The Pittsburgh Steelers made five trades during the preseason a year ago. This year, they only made one, and that was to bring in second-year wide receiver Ryan Switzer, whom they hope will become a mainstay as their return man. His first opportunity to make an impact comes this afternoon as the team is hosted by the Cleveland Browns in the regular season opener for both clubs.
Switzer, a fourth-round pick of the Dallas Cowboys, is already on his third team of the offseason. Dallas traded him to the Oakland Raiders for 2016 second-round defensive end Jihad Ward. The Raiders months later turned around and traded him and a sixth-round pick for the Steelers’ fifth-round pick. The Cowboys ended up cutting Ward, by the way.
While both of his former teams would seem to have moved on just fine without him, the Steelers are hoping to make the most out of their newest resource. The return position is an area of the team that General Manager Kevin Colbert suggested was a target for improvement for some time after the trade was made.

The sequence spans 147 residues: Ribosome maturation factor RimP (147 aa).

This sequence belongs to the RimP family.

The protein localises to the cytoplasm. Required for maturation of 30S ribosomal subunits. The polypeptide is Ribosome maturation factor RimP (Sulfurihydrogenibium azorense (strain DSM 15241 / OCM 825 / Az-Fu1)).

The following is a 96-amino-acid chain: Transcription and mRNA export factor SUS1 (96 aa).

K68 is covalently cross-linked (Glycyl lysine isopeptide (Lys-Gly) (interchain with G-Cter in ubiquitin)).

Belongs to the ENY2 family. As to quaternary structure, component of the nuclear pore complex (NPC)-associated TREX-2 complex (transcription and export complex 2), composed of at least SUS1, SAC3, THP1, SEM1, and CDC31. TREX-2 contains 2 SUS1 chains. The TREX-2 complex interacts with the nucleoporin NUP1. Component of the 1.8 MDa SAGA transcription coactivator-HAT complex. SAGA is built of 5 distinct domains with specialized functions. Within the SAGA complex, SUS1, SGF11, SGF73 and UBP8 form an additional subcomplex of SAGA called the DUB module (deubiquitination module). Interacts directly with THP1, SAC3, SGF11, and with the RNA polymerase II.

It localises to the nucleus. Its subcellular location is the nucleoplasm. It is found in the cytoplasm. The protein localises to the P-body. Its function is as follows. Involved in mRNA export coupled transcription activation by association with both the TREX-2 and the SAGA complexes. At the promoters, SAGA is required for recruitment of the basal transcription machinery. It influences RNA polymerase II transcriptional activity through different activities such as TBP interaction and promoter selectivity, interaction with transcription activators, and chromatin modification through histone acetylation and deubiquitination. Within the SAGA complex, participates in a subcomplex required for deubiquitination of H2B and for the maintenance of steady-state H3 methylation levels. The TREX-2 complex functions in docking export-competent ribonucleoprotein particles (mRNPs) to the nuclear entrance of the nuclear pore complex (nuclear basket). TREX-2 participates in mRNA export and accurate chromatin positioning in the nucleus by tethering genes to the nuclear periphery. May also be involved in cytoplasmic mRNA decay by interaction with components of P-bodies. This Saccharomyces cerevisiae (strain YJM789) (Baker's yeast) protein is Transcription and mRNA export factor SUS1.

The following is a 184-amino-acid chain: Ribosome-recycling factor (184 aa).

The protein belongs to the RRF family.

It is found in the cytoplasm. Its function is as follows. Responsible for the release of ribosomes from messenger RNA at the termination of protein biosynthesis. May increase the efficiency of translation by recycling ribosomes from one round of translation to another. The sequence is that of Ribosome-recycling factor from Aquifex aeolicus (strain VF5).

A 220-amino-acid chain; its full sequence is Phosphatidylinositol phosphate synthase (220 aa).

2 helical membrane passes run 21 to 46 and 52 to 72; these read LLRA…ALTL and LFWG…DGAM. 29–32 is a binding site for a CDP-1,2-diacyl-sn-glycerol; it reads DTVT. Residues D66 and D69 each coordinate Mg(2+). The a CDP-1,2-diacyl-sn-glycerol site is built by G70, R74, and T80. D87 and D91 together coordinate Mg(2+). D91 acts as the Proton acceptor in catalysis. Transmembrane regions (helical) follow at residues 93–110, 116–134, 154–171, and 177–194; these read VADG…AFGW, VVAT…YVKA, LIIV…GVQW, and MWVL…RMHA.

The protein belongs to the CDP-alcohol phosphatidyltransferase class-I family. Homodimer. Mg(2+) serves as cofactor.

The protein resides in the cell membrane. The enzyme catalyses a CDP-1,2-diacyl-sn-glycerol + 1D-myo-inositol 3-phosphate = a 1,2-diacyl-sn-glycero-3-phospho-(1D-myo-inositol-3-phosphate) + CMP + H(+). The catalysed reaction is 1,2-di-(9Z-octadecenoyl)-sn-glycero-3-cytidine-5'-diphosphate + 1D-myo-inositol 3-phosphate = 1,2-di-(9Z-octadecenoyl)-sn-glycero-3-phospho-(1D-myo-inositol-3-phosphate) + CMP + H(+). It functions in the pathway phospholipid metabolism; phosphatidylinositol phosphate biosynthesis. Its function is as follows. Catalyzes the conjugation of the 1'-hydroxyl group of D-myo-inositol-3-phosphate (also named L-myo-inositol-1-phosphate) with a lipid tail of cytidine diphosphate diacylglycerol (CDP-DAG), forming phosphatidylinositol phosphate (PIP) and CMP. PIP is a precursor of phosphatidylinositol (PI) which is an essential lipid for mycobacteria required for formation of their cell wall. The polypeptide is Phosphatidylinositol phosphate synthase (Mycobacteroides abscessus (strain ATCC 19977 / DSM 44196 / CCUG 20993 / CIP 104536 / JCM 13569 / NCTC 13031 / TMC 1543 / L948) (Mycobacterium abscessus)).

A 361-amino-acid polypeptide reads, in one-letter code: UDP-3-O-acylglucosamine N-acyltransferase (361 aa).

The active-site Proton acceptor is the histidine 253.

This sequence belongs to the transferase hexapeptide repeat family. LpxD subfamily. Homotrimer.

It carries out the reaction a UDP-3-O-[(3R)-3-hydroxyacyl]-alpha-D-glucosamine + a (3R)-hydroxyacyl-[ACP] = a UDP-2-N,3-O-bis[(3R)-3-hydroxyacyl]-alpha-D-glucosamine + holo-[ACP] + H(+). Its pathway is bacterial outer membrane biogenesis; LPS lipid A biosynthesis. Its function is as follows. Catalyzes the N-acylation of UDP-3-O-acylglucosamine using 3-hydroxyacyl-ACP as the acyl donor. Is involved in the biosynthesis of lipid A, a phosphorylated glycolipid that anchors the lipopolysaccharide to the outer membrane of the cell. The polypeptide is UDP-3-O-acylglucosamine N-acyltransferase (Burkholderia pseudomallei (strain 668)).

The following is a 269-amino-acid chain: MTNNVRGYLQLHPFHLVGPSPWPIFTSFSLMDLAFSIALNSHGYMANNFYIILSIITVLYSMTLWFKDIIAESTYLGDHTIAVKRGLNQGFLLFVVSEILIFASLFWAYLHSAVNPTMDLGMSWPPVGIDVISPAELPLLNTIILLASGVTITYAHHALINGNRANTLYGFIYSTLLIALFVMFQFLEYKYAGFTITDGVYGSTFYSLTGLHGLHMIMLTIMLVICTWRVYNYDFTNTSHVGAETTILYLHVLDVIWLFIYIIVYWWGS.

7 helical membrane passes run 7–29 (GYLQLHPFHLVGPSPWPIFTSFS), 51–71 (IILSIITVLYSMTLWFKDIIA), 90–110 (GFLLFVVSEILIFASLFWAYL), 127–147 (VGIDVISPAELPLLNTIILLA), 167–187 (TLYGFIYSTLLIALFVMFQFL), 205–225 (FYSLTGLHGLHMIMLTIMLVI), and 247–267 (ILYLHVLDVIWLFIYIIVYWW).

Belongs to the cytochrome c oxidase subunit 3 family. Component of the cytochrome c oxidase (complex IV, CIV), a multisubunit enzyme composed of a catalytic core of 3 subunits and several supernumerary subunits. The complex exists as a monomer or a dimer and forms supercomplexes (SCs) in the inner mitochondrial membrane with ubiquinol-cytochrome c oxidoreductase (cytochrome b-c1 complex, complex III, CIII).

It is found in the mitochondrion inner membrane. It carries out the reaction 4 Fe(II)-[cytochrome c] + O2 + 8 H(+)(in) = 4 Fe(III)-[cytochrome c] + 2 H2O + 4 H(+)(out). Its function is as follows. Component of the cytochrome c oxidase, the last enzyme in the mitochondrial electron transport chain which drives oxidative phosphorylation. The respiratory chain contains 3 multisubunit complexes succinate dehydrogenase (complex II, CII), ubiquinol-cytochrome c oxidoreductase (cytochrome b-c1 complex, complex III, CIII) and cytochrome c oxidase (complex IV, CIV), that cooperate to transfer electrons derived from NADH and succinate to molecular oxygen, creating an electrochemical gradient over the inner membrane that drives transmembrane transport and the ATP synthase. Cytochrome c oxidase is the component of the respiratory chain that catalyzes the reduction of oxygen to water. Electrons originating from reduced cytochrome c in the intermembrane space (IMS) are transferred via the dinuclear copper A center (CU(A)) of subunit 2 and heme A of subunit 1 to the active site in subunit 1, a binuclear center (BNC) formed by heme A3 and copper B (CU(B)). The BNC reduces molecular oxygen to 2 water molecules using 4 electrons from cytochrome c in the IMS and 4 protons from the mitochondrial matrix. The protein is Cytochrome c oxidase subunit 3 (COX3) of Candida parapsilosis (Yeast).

What is actually amusing to me is the fact that Switzer has actually gotten more work in the preseason this year as a kick returner than did the Steelers’ kick returners from a year ago, JuJu Smith-Schuster and Terrell Watson—and even Martavis Bryant. None of them returned kicks during the preseason, and then the former two opened up in that capacity to start the regular season.
So at least Switzer got a chance to get into a game and work on an actual return once already, for as little preparation as that might be. He of course only arrived in Pittsburgh a couple of days prior to that, and only had the opportunity to go through one practice session.
With a full week of practice, the entire return units—both for kickoffs and punts, since he will be asked to do both—should be more in sync than they were before, though there will be an adjustment period in working with a new player throughout the year.
And that is not even to mention the monkey wrench thrown into the proceedings by the new kickoff rules.
Don’t be surprised if you see Switzer get a few looks on offense as well. Head Coach Mike Tomlin was asked during his pre-game press conference if he believed that the wide receiver could get up to speed enough in a week to contribute on offense, and he seemed pretty confident that he could, and that it was something they would explore.
He will pretty much have to be a contributor at some point, with a wide receiver likely to be inactive most weeks and Darrius Heyward-Bey not really registering on the offensive radar at this point in his career.
But the focus for today will be to see what kind of spark he can provide in the return game—a spark the team has been missing, at least in the kick return game, since removing Antonio Brown from that role in 2012.